Indeed, the main reason for Mr Obama's decision to enunciate the benefits of free trade has been his conclusion that accelerating trade liberalisation could help create new jobs in the US at a time when the rate of unemployment remains stuck above 9 per cent. Advocates of the three deals have argued they would stimulate the ailing US economy and generate employment by helping to gene- rate US$13 billion in new US exports, primarily to South Korea, and having the potential to create as many as 300,000 jobs.
'I look forward to signing these agreements,' the president said, hailing the passage of the deals as 'a major win for American workers and businesses', and emphasising that they would 'significantly boost exports that bear the proud label 'Made in America', support tens of thousands of good-paying American jobs and protect labour rights, the environment and intellectual property'.
Echoing that view was President Obama's leading Congressional nemesis, the Republican Speaker of the House of Representatives John Boehner, who said in a statement that 'these significant trade pacts will provide new opportunities for American small businesses, farmers and manufacturers to expand and hire more workers', adding that 'these common-sense agreements reverse that trend, level the playing field, and provide US job creators access to new customers and markets to sell their products'.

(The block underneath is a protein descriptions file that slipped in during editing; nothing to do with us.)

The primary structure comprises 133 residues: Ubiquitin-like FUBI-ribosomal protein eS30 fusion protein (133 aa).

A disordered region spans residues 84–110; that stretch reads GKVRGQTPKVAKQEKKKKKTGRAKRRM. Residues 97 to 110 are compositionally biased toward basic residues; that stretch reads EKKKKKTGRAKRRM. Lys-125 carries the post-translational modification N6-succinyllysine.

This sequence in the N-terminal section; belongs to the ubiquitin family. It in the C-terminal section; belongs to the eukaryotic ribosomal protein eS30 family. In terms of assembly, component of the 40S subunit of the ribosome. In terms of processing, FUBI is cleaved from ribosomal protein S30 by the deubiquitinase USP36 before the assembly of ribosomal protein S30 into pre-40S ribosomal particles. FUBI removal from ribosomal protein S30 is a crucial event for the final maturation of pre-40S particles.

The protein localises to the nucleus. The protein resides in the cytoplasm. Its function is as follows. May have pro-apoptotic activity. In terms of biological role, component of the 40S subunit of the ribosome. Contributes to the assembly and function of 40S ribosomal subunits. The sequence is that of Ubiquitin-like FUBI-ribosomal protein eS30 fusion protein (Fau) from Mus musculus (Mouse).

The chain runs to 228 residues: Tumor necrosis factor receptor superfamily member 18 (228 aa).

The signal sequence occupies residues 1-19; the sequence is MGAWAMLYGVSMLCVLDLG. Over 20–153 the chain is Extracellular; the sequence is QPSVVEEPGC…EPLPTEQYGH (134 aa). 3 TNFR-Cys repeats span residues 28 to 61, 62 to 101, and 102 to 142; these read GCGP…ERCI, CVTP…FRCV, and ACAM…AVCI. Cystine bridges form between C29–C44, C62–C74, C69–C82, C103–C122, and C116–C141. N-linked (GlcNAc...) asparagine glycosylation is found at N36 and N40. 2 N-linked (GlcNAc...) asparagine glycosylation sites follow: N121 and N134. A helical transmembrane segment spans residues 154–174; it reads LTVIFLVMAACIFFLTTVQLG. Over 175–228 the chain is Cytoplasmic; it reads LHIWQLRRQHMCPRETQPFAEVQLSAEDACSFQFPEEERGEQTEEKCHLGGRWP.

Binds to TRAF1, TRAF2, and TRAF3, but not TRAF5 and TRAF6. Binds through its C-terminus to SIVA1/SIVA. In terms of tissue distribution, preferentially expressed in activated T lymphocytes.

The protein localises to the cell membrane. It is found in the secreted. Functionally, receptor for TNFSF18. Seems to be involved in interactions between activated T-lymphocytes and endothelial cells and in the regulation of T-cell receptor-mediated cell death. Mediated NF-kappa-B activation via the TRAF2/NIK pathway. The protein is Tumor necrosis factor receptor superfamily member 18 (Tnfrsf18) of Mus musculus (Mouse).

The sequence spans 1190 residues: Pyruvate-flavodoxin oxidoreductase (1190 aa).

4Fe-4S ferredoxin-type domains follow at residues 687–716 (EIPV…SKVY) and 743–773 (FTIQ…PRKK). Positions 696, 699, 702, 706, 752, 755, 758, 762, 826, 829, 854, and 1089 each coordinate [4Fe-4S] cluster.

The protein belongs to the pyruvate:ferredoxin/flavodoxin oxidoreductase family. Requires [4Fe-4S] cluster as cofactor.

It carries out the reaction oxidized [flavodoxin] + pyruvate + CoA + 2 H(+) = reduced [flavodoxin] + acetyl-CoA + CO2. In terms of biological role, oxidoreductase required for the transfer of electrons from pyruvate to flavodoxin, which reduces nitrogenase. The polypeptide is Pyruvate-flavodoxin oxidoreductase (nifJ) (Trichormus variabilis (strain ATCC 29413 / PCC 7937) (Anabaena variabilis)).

But against the backdrop of the anti-Wall Street demonstration spreading around the country, many Democrats are expected to warn that much of the gains from the trade deals will take the form of new profits for US businesses and will come at the cost of layoffs among American workers because of more competition from South Korean imports. Worse, the burden will fall on older workers without tertiary education who are losing their jobs in the declining manufacturing sector.
Elimination of jobs
Richard Trumka, president of the AFL-CIO, the leading American labour union, warned that the trade pact with South Korea would lead to the elimination of 159,000 US jobs.
That the approval of the three trade agreements with overwhelming Republican support came a day after the Republicans succeeded in forcing the Senate not to proceed with President Obama's US$447 billion plan to create new jobs and in the same week that Democrats joined by a few Republicans pressed through the Senate a bill aimed at punishing China for pursuing a 'misaligned' currency policy poses a major political dilemma for President Obama.
In the coming months, he could join forces with the Congressional Republicans in trying to revive the dormant global trade liberalisation agenda and pursue trade agreements with Japan and Taiwan while concluding negotiations on a Trans-Pacific Partnership trade accord, which would open markets in Australia, Brunei, Chile, Malaysia, New Zealand, Peru, Singapore and Vietnam. That could help not only create new American jobs, but would also strengthen the US strategic position in East Asia.
But, more likely, facing the strong opposition of the Democrats, labour union and other left-leaning groups, President Obama is likely to place the rest of his trade agenda on the policy backburner until after next year's presidential and Congressional elections, when the issue will be taken up by him - or by the Republican who replaces him in the White House.